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Editorial comment

He’s making a list; he’s checking it twice; gonna find out who’s naughty or nice. The International Maritime Organization (IMO) is coming to town.

Yes, with just one month left to go, shipping companies will finally have to comply with the new emission regulations coming into force on 1 January 2020, limiting allowable sulfur emissions from ships to a maximum of just 0.5%.

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This could hardly be better news for the LNG industry (despite the fact these new regulations won’t arrive in time for Christmas Day). With ship owners and operators forced to look to cleaner alternatives, LNG undoubtedly provides the easiest and most feasible solution, with bunkering infrastructure and fuel availability constantly increasing.

For instance, in the last two months alone, Total has launched its first large LNG bunker vessel; the government of British Columbia (B.C.), Canada, has lent its support for a proposal for an LNG ship refuelling facility; and PETRONAS has signed a time charter party for a newbuild LNG bunker vessel.

Nevertheless, the transition to widespread use of LNG as a marine fuel is not likely to be smooth. As Norton Rose Fulbright says on its website: “There is a somewhat inconsistent approach to the implementation of IMO 2020 and varying degrees of readiness among port and flag states. If this is not adequately, and urgently addressed, this will result in confusion and delays when IMO 2020 comes into force.”1

Whether or not ports or flag states are ready, however, will not stop these new regulations coming into play, and the effects will certainly be considerable.

In the festive spirit, therefore, it is up to shipping companies, technology providers, fuel providers, governments, ports and flag states to work together in order to ensure there are no major hiccups once IMO 2020 is introduced.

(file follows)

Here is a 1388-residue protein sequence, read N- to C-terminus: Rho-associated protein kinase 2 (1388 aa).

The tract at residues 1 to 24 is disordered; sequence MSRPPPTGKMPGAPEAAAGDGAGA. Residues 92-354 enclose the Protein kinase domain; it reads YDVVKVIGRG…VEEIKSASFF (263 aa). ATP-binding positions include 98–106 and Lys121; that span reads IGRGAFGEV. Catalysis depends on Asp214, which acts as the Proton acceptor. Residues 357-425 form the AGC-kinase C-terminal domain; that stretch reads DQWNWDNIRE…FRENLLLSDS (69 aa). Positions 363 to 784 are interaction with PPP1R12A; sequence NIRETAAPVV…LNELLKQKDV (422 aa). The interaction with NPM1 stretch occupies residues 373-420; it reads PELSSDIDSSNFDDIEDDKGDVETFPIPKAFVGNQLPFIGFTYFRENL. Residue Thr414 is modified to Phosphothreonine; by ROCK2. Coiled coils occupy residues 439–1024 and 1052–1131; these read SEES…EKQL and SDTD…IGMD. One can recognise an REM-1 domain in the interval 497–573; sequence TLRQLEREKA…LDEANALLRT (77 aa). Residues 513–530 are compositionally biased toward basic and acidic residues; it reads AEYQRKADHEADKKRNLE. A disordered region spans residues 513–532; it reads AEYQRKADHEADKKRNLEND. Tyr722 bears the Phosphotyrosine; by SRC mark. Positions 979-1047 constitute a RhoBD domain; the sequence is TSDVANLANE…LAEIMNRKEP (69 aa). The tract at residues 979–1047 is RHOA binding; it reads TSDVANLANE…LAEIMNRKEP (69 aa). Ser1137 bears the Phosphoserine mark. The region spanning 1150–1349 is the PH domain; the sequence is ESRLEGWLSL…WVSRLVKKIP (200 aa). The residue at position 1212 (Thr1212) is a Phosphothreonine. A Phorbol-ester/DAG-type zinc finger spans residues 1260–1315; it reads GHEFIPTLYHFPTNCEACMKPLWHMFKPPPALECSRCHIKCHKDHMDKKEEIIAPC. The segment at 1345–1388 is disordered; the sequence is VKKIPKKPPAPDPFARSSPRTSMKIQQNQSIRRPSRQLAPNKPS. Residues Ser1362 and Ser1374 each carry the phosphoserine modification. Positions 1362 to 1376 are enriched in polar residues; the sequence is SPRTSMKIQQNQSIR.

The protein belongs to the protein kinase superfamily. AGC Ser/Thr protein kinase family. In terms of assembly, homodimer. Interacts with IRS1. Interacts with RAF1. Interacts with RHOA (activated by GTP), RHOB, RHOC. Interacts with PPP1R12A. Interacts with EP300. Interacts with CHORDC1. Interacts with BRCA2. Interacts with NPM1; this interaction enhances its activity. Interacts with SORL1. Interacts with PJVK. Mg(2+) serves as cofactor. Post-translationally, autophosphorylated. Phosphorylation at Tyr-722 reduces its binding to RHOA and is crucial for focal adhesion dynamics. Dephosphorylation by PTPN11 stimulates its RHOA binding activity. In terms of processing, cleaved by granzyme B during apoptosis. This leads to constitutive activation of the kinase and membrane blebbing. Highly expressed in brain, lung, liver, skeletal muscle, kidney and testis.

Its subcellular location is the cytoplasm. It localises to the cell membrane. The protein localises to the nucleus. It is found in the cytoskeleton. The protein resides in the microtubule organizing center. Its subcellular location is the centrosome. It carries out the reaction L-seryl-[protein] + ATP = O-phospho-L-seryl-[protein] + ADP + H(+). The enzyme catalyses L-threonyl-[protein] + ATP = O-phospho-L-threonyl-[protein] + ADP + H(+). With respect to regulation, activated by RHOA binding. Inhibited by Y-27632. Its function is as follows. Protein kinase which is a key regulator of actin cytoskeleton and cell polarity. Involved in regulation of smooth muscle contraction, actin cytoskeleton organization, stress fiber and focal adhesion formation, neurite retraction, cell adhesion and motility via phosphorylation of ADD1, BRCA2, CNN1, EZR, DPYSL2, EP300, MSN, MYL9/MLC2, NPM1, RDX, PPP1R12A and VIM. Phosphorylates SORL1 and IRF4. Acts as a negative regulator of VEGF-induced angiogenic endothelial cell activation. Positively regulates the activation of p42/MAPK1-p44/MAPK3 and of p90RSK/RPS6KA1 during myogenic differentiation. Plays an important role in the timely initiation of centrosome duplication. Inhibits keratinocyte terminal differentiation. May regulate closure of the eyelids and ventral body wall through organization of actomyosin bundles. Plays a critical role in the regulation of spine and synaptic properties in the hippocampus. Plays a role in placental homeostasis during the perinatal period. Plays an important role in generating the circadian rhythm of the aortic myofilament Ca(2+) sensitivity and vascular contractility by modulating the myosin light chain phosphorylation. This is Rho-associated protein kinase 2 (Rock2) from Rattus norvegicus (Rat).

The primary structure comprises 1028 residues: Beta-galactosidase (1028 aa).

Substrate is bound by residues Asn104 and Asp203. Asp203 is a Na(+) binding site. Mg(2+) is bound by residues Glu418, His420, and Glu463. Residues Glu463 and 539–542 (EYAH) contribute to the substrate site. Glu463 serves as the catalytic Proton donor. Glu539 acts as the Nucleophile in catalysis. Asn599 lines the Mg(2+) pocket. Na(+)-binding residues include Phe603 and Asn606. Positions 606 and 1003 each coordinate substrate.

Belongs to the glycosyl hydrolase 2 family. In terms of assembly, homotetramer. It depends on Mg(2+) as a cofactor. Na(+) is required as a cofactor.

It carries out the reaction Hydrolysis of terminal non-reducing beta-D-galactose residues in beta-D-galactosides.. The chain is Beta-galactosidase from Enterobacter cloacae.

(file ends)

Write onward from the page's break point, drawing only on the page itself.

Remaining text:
Luckily, coalitions such as SEA\LNG are already in existence, seeking to accelerate the widespread adoption of our favoured cryogenic fuel in the maritime industry.

In their article starting on page 12, Nick Prowse and Penny Cygan-Jones of Norton Rose Fulbright will provide a more general outlook for the LNG industry in 2020. After all, IMO 2020 will not be the only major story of the year, as exports ramp up in the US, and demand rises for both industrial and domestic usage in the Far East, for instance.

Before the next milestone year lands upon us, let’s take a moment to look back on the progress the LNG market has made in 2019. Australia and Qatar continued their battle for top exporter status, and a number of positive final investment decision (FIDs) have been taken on projects worldwide. Whilst 2020 will be sure to bring fresh challenges, it is important to recognise the progress that has already been made.

We hope you enjoy this latest issue of LNG Industry magazine, and get some well-deserved rest over the holiday period. We’ll need it for 2020.

  1. ‘IMO 2020: Are we ready?’, Norton Rose Fulbright, (October 2019),